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I recently bought a brand new mtb. and they said the chain was lubed with Muc off dry lube. My local mechanic said it was OK to use the Pedro's that I have over it. Is it OK to use different lubes since they are made from different materials? In the past when I have gotten a new chain I would soak it in degreaser before I put the Pedro's on. Is that necessary? Should I just stick with the muc off and not mix brands?

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When you get a new chain, do not clean it. Chains are manufactured with a factory lube that does a much better job than anything you can apply to them. If you are going to be riding in very wet conditions, apply a wet lube to the chain without cleaning it, if the bike is to be used in clean dry conditions, the factory lube will be better than what you have for the first couple of hundred km or so. (https://www.sheldonbrown.com/chains.html#factory)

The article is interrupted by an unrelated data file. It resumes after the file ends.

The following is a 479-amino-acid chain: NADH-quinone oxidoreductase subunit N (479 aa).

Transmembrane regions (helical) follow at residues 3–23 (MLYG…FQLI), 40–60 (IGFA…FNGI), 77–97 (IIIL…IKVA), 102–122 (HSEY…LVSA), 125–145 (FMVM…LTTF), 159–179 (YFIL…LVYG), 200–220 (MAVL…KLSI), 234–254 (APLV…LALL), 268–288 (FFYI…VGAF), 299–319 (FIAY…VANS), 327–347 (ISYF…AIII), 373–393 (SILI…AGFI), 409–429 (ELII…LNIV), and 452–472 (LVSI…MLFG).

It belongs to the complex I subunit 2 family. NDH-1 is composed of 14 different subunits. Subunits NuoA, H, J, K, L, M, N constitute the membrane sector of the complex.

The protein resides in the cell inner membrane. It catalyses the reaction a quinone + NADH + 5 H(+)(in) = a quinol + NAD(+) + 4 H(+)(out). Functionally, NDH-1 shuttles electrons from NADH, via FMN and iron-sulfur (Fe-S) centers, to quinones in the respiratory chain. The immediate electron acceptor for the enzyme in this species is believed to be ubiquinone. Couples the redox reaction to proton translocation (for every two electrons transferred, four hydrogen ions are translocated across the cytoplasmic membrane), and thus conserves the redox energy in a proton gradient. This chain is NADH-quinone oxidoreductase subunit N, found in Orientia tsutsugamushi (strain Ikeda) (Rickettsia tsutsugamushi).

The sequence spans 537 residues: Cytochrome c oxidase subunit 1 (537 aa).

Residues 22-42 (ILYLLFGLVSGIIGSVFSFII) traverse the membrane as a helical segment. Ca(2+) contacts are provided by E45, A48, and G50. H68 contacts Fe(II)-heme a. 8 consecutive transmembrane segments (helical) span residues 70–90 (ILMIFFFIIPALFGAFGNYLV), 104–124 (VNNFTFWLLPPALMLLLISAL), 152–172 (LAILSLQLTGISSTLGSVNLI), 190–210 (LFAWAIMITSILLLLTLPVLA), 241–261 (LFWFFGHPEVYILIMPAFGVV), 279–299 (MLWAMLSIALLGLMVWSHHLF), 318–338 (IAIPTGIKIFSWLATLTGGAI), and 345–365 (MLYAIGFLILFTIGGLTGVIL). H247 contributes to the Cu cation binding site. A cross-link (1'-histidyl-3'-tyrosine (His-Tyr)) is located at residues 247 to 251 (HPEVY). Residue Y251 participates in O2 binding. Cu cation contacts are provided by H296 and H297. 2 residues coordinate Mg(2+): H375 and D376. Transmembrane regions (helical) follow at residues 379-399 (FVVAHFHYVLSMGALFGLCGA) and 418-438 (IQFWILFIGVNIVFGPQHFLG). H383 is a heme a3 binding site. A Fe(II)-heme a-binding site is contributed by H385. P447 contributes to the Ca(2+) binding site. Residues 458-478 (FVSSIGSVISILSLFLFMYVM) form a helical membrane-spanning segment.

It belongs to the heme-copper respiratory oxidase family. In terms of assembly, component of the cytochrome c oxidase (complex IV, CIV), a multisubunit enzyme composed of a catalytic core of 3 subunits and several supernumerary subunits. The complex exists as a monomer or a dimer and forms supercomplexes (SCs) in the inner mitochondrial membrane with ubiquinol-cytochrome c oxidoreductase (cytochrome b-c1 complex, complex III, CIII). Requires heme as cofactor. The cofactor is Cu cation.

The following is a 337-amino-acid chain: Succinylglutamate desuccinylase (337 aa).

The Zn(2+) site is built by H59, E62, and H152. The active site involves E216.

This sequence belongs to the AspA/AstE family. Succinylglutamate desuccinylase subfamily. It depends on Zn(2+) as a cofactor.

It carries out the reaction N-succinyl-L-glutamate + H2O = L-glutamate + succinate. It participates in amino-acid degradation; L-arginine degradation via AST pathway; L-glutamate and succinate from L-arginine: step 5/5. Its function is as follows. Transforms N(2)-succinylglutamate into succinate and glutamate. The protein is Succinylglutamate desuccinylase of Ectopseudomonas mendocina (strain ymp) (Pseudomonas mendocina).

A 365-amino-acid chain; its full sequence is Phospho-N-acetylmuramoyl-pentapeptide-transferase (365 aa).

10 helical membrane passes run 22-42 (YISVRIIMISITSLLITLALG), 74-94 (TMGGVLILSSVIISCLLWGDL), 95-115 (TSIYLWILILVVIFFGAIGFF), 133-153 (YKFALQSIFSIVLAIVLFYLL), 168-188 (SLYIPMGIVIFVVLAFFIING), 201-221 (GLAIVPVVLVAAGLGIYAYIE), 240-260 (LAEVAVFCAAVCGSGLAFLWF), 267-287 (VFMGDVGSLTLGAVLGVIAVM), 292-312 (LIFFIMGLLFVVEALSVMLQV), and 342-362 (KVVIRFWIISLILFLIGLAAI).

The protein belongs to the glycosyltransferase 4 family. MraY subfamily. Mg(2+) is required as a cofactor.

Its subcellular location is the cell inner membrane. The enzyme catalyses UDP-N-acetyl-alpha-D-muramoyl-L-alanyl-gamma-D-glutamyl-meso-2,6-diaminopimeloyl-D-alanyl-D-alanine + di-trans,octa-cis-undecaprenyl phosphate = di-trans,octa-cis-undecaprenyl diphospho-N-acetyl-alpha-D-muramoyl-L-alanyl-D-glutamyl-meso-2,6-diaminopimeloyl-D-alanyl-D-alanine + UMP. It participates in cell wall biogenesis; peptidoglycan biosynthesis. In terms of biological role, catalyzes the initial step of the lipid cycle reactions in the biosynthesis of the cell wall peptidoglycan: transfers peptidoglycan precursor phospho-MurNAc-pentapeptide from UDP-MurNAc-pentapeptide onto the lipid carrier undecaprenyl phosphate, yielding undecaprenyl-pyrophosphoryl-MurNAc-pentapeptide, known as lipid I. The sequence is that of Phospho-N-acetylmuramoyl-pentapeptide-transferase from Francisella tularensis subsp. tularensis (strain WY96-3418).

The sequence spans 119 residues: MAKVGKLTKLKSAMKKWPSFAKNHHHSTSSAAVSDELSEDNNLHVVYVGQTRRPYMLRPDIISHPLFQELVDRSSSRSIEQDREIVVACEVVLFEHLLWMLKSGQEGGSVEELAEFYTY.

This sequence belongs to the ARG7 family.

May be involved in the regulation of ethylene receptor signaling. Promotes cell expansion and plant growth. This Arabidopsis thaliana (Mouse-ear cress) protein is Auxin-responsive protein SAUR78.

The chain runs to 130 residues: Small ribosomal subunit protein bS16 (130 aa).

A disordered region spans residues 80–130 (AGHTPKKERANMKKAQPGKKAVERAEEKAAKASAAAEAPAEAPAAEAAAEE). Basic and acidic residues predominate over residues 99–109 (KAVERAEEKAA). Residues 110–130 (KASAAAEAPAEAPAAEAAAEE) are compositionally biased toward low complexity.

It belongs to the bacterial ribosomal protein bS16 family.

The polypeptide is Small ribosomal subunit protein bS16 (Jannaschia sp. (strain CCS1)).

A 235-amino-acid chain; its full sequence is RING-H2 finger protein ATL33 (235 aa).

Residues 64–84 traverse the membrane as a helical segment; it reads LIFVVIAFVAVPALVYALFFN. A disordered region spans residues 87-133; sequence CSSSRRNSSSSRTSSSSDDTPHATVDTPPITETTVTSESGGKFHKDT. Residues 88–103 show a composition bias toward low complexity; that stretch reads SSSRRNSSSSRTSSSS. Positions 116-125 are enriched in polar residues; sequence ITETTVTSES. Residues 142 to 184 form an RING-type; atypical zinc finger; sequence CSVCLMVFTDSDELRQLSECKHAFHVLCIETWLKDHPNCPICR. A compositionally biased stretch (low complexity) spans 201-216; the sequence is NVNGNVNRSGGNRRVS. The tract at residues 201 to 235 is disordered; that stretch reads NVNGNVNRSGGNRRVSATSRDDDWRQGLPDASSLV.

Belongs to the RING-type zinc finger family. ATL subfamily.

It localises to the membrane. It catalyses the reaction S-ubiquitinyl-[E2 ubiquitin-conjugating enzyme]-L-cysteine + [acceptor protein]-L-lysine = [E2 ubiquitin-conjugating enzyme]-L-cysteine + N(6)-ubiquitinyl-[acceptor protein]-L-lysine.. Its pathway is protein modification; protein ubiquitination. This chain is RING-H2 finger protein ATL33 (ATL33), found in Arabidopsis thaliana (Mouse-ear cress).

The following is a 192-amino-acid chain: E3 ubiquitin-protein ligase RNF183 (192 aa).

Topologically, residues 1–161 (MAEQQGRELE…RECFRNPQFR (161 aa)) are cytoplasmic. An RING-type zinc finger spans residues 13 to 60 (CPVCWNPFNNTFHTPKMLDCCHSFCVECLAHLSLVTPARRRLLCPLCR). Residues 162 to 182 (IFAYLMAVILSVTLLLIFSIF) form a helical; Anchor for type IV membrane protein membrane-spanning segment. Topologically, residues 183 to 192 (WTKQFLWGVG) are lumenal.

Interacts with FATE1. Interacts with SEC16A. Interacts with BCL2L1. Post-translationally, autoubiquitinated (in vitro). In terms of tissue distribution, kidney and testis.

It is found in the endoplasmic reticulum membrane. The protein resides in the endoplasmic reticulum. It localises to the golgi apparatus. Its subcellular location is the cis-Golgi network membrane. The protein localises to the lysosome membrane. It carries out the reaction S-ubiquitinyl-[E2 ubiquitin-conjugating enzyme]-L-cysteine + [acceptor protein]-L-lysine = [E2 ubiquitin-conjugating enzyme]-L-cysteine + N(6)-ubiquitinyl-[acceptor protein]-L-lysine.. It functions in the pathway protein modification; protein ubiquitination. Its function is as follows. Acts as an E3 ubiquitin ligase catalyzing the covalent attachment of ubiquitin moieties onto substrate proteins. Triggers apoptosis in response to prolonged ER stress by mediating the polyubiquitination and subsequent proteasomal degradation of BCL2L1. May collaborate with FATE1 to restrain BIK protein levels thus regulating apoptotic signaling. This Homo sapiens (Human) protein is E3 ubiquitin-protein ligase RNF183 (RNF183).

I personally would not hesitate to use a different lube of the same type (types being dry and wet). There's a good chance its the same stuff with a different brand name (maybe different ratios, PTFE is PTFE no matter what color the bottle is). However, lubing bike chains is a religion more than a science, and some will say swapping brands is sacrilege.